Hello! I'm Dan Marshall. I set up Size Five back in about 2006. I made some point-and-click adventures called Ben There, Dan That! and Time Gentlemen, Please!, a saucy sex-ed game called Privates, a steampunk burglary simulator called The Swindle, and a daft anti-football game called Behold the Kickmen. Lair of the Clockwork God is my latest. It's a game where one of the characters is an old-school point-and-click adventurer, and the other one wants to be an indie darling platformer. It's about flipping between the two characters to solve puzzles and progress through a mad story.

How long did the game take to develop, from start to finish?

Hah, well... a long time. We first started talking about the concept back in about 2009, and it's been through a LOT of iterations over the years. Most of that is designing puzzles in pubs, so not exactly what I'd consider 'work' — it's chucking ideas around and Ben [Ward] and I trying to make each other laugh.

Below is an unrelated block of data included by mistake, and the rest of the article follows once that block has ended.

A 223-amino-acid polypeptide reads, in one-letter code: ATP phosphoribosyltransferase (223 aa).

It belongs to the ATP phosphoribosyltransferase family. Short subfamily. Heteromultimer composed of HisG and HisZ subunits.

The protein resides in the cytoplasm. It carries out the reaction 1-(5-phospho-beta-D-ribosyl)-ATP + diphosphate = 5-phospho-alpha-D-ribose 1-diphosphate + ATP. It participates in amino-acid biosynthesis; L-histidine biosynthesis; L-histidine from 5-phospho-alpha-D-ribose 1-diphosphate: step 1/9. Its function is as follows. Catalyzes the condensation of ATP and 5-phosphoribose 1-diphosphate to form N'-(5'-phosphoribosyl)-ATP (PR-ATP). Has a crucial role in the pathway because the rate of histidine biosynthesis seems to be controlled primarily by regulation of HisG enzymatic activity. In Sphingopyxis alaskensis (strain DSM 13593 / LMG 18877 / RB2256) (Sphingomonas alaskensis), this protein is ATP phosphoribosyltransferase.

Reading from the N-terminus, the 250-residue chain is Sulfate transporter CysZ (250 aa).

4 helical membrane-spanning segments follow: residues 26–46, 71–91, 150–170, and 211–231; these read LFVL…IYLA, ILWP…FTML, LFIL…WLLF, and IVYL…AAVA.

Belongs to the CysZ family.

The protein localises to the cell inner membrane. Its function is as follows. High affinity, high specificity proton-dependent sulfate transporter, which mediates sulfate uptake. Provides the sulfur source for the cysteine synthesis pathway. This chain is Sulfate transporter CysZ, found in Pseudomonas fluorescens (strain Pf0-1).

There were two canned efforts, and the third time's the charm. I think this iteration probably took three years all-in, which is a hefty old chunk of time.

Did the dual-genre gameplay present any unexpected problems or challenges during development?

Hah, plenty. Getting your head around which character can be where at any specific point was a bit of a nightmare, but nothing too huge. That's one of the benefits of having all our design meetings in a pub over the course of ten years or so — everything was pretty well mapped out.

Did you have to make any significant changes to the game to bring it to console?

Fortunately I'm very clever, so I farmed out all the complicated porting work to Tony Gowland of Ant Workshop. He knows what he's doing, so it's sensible to let a grown-up handle the complicated coding necessary for consoles. I can't talk about much because of spoilers, but there are one or two puzzles in the game that it was tough to get working with the different hardware, and to get past the console certification systems!

Would you like to bring your other games to console? Any you think would be a particularly good fit?